A new beginning!
Hi everyone! Martin Here. We are still here! Although we haven't been able to upload as much content as we did a couple months ago, BitUp is still coming along. Thank you for you continuous support. We are working on a couple really interesting things and hopefully we will be able to share them with you in the near future.
Without further ado, let’s here it from Marlon, the newest member of the Cosmo team.
Hello everyone, I'm Marlon and is time to talk about a few upgrades we have been working on forthe Bitup universe.
We want to create a lush, colourful and vibrating universe, in which the environment surround you. To avoid occluding Bit and the “lame codename enemies”, we created a new shader that takes care of it, plus it gives a nice Matrix effect to the foreground objects.
Also, we added a more dynamic camera! Now the camera has nice “follow” effect. This new camera allows to get a better view of the battlefield, and helps you locate those hidden collectibles :)
And yep the shrine is a checkpoint.
We have a quick update this week, but that doesn't mean is small! A lot of you have been asking us to upload a sneak peak at the game in motion. Here we have something for you to scratch that itch. Remember this is all a work in progress and there's a lot of things that can change between now and release :) Music by Morusque and sound FX by Etienne Marque
The harbinger of death, the architect of the pain on your soul, he whom feeds on dreams and hopes… Heavy Mini Boss 1! (Continuing the streak of lame codenames).
This is the mini boss encounter that will be featured in the demo we are currently working on. We wanted to design include a hulking enemy that used swift attacks, making sure you put into practice all the skills you acquired trough the demo. I love how the enemy turned out, and I’m sure you will like it as well (although most likely you will hate his guts when fighting him).
This enemy is brought you by long Dark Souls sessions and the constant refinement of his movements. This bastard sure is special :)
Yours truly, Me
(Josh, Lead Animator)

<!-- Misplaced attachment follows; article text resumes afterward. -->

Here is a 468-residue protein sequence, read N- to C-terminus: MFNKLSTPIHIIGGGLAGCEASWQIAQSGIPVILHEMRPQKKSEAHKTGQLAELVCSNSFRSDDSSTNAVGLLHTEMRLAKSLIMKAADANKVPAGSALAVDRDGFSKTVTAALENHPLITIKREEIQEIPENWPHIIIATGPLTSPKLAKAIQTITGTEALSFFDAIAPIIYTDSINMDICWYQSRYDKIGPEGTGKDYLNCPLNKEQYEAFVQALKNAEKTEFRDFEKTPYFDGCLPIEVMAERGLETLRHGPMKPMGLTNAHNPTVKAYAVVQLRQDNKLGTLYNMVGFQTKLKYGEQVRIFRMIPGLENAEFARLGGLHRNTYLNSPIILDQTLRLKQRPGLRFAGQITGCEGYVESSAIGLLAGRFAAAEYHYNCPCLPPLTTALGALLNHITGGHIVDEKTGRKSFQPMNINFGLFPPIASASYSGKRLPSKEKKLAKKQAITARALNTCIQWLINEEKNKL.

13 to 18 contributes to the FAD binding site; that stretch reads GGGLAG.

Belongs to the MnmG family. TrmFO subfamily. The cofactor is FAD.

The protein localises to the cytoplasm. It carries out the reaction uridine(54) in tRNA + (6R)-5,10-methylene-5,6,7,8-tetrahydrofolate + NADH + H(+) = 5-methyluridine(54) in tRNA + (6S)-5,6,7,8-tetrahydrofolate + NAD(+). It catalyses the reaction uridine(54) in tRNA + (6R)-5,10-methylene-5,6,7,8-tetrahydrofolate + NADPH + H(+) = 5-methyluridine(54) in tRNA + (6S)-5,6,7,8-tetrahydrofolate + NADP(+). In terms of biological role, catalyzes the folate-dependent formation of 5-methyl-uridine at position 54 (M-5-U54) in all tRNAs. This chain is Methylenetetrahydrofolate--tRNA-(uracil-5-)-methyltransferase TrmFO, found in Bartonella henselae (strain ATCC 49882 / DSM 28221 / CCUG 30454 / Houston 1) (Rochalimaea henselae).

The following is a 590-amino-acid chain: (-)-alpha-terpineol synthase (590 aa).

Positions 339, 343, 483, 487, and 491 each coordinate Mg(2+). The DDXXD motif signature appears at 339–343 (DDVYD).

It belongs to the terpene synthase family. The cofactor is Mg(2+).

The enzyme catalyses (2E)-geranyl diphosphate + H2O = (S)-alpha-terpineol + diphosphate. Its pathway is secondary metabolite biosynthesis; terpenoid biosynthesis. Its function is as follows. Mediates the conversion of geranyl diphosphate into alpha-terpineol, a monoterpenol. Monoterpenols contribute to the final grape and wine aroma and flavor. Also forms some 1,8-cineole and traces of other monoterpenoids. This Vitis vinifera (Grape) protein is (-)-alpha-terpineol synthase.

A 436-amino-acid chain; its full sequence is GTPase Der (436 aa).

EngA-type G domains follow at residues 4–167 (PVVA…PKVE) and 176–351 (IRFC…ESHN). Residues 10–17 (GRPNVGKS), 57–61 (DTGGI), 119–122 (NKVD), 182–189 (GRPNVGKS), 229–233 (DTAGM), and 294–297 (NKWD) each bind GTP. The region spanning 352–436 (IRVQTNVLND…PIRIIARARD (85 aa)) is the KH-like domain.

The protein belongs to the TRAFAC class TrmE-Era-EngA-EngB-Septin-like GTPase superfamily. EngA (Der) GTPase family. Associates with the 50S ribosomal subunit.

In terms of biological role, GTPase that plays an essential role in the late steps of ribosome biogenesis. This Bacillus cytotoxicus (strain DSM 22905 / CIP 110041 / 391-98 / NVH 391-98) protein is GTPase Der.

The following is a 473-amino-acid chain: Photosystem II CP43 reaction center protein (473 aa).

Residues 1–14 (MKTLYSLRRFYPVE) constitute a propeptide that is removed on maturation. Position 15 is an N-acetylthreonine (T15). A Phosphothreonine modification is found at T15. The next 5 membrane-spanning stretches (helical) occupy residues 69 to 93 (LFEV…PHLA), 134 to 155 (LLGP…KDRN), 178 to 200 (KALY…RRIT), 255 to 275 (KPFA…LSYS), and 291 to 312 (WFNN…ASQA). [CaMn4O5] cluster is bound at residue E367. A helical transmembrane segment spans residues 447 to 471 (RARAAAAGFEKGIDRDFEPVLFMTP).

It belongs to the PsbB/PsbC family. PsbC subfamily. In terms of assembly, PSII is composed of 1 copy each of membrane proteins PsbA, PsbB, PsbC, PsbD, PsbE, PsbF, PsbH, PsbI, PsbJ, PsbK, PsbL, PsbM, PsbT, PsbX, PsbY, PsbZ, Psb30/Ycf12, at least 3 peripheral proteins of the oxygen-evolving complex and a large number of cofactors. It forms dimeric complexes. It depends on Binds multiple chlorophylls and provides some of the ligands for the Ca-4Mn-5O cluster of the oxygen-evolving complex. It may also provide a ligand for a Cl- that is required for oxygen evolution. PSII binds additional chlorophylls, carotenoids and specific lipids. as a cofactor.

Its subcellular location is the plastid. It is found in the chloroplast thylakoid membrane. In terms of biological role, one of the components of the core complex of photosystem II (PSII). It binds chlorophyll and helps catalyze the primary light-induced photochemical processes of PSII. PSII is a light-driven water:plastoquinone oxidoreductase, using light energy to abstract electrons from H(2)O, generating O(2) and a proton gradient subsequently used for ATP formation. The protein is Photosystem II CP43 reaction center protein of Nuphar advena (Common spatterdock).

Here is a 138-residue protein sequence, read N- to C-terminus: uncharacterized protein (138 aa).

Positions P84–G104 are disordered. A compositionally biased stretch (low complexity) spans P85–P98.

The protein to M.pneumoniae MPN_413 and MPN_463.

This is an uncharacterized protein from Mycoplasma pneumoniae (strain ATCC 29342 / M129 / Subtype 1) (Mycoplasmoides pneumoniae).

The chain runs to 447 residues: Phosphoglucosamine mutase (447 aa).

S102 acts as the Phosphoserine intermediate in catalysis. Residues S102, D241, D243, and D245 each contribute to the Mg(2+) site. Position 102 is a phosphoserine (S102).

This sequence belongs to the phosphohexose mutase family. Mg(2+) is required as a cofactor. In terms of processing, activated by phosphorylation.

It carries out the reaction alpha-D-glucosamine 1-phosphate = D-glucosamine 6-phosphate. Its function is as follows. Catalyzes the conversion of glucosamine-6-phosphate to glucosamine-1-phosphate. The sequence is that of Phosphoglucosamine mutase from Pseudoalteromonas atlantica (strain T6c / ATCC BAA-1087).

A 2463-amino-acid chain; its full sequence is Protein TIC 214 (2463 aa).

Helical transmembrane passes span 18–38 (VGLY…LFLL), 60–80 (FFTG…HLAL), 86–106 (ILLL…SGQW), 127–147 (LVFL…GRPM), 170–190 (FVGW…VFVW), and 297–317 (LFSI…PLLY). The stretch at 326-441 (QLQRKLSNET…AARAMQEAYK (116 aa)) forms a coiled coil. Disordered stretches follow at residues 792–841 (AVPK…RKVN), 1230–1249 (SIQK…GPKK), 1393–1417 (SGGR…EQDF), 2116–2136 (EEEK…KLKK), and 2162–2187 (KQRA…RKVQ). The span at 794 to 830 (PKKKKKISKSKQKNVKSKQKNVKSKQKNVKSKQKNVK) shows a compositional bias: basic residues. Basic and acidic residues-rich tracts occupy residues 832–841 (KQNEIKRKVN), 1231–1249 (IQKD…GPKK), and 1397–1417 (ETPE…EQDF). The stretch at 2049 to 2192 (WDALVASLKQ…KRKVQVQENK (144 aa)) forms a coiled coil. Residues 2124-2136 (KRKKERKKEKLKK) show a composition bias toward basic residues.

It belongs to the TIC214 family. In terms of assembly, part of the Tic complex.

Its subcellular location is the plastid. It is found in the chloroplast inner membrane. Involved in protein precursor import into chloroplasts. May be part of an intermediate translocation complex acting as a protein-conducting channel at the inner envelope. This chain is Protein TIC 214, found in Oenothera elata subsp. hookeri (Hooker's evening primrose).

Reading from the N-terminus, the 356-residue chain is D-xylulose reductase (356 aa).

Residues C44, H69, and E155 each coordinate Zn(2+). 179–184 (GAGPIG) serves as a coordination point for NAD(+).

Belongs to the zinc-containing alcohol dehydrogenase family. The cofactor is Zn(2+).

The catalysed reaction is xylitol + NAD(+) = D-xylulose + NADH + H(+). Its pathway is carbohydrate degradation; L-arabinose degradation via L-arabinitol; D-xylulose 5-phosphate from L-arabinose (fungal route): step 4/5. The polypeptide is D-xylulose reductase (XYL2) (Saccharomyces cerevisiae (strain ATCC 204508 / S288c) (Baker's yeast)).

It’s time for animation, blood, and suffering!!
I’ve returned from the shadows! Me, Josue, the animator, present to the world a brand new enemy in the BitUp universe! The mighty Swordman! (Yup, we still suck at naming work in progress items :P)
You have already met the Minion a couple moons ago, and you got a glimpse into the behaviour we want enemies to have. We don’t want moving cannon fodder, as we are making enemies have a purpose, a mission: put an end to Bit by any means necessary.
By taking Dark Souls, my newest addiction, as a reference, I wanted the attacks to be “felt” by sight, so you can prevent the force of the impact and decide if you want to evade or block. By having good visual cues I expect players to have an window of opportunity into defeating them… although I hope they rip you apart :)
Enough for today! I won’t spend any more time with you mere mortals! I have and Archer to polish!
All yours, me.
Video not loading properly? Click on it. We are still figuring out how to embed .WebM the right way
Today’s post is about the many of the approaches that we took regarding lighting, level design, and environment design.
First, lighting; during the past couple of months we worked using a static lighting approach, using only lightmaps and avoiding any realtime lighting in order to achieve better performance.... Well, that wasn't as optimal as we thought. Even if the artstyle of the game looks “simple”, it’s really challenging to make it look as clean and nice as the concept art. Using a full static lighting setup demanded a lot of resources, and by a lot I mean more than a thousand lightmap textures just to have decent looking lighting. This wasn't acceptable, so I started experimenting.
From static lighting I went to full dynamic. I was shocked at how well unreal Engine 4 manages dynamic lights, and how everything looked clean and crisp. However, the scene lacked indirect lighting. When I started to simulate all the indirect lighting of the scene, it looked very good but there was a noticeable performance hit due to the quantity of lights used in the scene, so I moved on.
Then I tried a hybrid system, the “stationary” approach, and I instantly realised that this was the one. Yay! Now I had the dynamic direct light and the indirect baked light, it was perfect. This approach let us have real time shadows, and the indirect lighting baked into lightmaps. Since the lightmaps only contain the indirect lighting, we got rid of the ugly artifacts and blotches from the full static approach, plus it takes much less time to bake. This is why we are using the hybrid lightning model for BitUp from now on.
Depending of the type of game, you will need to experiment a little (or a lot) with lighting, until you find the right workflow. The artstyle of BitUp had a huge impact on this part of the process for us, as it turns out that a lot of small non-uniform cubes make it a living hell to use static lighting.
Thank you for reading, and please share if you like it!